AusRAIL, Market Sectors

Ammonium nitrate theft `too random to be planned’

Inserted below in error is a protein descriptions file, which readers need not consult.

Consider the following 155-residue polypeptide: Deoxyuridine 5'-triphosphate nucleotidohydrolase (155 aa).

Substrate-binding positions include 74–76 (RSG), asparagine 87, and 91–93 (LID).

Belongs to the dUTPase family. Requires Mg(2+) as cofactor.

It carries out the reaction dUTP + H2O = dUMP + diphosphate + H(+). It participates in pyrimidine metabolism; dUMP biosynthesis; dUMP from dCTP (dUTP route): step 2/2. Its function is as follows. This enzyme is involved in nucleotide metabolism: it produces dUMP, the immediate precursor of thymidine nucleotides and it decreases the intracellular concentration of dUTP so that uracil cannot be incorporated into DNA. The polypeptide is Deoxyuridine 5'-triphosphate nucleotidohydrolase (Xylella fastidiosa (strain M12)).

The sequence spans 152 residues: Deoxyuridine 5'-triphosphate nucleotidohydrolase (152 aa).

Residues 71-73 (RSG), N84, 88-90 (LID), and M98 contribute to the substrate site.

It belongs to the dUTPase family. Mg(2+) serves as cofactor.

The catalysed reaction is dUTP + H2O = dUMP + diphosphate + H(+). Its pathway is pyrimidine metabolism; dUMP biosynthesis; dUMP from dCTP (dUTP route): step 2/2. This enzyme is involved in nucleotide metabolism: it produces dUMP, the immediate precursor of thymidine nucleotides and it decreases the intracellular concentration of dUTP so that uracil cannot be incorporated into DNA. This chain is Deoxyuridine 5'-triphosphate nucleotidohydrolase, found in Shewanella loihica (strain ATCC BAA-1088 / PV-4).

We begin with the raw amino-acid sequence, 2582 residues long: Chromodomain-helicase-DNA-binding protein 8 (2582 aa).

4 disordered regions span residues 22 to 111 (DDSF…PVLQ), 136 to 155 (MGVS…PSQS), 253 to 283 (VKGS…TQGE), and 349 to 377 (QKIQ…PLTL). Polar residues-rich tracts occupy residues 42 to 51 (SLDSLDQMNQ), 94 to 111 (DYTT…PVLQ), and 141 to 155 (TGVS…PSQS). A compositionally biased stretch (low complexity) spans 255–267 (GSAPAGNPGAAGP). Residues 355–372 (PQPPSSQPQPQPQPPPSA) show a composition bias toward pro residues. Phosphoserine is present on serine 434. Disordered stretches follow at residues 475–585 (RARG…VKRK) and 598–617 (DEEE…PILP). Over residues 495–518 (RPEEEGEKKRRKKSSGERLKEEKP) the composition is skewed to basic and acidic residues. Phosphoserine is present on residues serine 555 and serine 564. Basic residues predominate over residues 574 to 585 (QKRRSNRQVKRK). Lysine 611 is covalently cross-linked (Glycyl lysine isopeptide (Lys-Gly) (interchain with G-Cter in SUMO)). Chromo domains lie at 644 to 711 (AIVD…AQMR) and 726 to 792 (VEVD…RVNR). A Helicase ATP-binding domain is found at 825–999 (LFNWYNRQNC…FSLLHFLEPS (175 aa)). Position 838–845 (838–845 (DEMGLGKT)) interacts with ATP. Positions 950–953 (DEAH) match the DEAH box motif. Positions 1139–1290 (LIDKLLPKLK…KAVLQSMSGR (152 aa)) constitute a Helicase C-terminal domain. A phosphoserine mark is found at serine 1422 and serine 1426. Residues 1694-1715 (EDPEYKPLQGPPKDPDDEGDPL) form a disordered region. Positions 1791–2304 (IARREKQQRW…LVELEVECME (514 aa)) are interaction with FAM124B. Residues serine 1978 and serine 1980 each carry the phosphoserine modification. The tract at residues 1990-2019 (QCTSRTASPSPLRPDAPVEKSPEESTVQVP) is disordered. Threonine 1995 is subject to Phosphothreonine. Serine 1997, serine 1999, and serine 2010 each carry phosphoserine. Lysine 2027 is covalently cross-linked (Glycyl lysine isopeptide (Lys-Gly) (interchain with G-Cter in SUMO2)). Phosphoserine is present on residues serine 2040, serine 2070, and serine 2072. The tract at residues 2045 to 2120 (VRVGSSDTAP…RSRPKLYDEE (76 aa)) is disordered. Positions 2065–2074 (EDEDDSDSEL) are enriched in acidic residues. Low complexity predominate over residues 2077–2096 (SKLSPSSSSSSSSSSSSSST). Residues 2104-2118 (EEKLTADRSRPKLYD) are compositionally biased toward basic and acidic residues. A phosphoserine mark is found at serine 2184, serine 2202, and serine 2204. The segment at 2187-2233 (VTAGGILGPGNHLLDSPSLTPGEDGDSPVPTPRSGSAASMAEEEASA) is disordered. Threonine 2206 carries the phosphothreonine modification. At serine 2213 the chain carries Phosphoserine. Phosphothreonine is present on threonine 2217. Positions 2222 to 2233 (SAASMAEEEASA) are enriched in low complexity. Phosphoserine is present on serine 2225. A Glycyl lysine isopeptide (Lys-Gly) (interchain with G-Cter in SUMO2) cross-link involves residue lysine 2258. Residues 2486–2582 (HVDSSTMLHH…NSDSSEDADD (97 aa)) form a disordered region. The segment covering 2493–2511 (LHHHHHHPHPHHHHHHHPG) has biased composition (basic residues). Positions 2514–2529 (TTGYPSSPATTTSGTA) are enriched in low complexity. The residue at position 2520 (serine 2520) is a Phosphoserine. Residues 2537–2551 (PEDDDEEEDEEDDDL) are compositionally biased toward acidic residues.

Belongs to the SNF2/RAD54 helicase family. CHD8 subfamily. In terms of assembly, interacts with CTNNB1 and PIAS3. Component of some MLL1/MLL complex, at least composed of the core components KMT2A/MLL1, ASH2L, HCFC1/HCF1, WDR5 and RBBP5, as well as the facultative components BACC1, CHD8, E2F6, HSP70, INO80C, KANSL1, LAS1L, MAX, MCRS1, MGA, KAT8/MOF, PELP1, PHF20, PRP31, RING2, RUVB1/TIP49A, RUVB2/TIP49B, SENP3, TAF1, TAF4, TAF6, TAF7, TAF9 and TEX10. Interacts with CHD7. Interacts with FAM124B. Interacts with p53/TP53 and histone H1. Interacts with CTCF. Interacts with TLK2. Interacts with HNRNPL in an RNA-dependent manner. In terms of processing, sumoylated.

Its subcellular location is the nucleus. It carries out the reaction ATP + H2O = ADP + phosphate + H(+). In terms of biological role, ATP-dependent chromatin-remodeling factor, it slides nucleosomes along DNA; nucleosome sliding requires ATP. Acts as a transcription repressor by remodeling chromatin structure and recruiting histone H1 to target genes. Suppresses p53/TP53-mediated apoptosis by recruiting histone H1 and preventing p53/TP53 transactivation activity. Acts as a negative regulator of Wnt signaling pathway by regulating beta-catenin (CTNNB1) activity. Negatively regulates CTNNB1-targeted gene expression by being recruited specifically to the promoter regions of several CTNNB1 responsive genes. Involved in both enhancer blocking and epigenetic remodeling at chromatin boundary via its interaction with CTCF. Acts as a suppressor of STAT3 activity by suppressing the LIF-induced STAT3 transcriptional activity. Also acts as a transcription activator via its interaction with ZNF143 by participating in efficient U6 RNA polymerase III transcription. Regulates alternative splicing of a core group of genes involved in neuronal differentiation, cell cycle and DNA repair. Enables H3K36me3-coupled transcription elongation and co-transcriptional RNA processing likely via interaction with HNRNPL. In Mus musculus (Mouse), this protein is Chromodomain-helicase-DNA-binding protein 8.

<p>The disappearance of a large quantity of ammonium nitrate from a freight train near Newcastle this month is unlikely to have been the work of terrorists because they would have had only a few minutes warning of where the train would be, an industry insider has told <em>Lloyd’s List DCN</em> .</p> <p>New details have emerged about the circumstances in which about 400 kg of ammonium nitrate &#8211 a substance that has been used for bomb-making &#8211 disappeared from the Pacific National train on October 6.</p> <p>An expert in the transport of dangerous cargo, who asked to remain anonymous, said it was highly unlikely that those who broke into the container knew what it contained.</p> <p>The information directly contradicts other media reports alleging that the missing chemical was the target of a calculated theft.</p> <p>The expert said the decision to use the rail siding, in the suburb of Glendale near Newcastle, was made only a few minutes before the train stopped there.</p> <p>The train was diverted into the siding &#8220at the last minute&#8221 because it was running earlier than normal and needed to wait for a southbound passenger train to pass first.</p> <p>It is believed to be only the third time in about 14 years that the train, which operates between Brisbane and Kalgoorlie, had stopped in the Glendale junction.</p> <p>The expert said that the thieves had &#8220no more than two minutes&#8221 warning that the train would stop there and were neither prepared for nor willing to steal the substance.</p> <p>&#8220It would have to be coordinated and they would have to have been able to influence what the train controller did,&#8221 the expert said.</p> <p>&#8220The planning and number of people needed to be involved for such an exercise defies all credible understanding.</p> <p>&#8220They try to keep the major freight trains out of there because it is a known pilfering spot.&#8221</p> <p>The lock on the container was believed to have been broken by a crowbar or boltcutters, but the expert said that it was not unusual for opportunistic thieves to break into parked freight trains.</p> <p>The thieves do not normally know what is in the container, but normally the sight of a large lock is an indication that the cargo is valuable.</p> <p>Photos of the incident allegedly show that there is no evidence of shovel marks around the pile of the chemical found at the site where the thieves had broken open the container.</p> <p>The expert said the pile was &#8220too neat&#8221 to have been tampered with and it was possible that more of the substance had fallen between the ballasts and had leaked during transportation.</p> <p>Official details are sketchy, as New South Wales Police, the Counter-Terrorism Command and the NSW Department of Environment and Conservation conduct investigations.</p> <p>Orica, which owned the ammonium nitrate and was moving it from Newcastle to Kalgoorlie, has refuted the implication that its records were inaccurate.</p> <p>Orica said its ammonium nitrate shipments were weighed before and after transportation, and the customers would know if Orica had not delivered the correct volume.</p> <p>But the expert said it would take only a 1% to 2% calibration error by the weighing machinery at either end in the process for 400 kg to &#8220go missing&#8221.</p> <p>Orica spokesperson John Fetter said nothing had been ruled in or out, including the possibility that the product had been stolen or that it had gone missing as a result of the spill.</p> <p>&#8220The only confirmed facts are that the railway container shows evidence of tampering and that a quantity of product is, at this stage, unaccounted for,&#8221 Mr Fetter said.</p> <p>&#8220Orica takes its product safety responsibilities very seriously so where we even suspect missing product of this nature, we would immediately advise the relevant authorities.</p> <p>&#8220We would always err on the side of caution.&#8221</p> <p>Pacific National has declined requests to discuss the incident or the wider issue of how secure is the transport of dangerous goods. </p> <p>About 1m tonnes of ammonium nitrate is transported around Australia each year, most of it by rail.</p> <p>The chemical is used predominantly as a mining explosive, while about 40,000 tonnes is used to make fertiliser. </p> <br />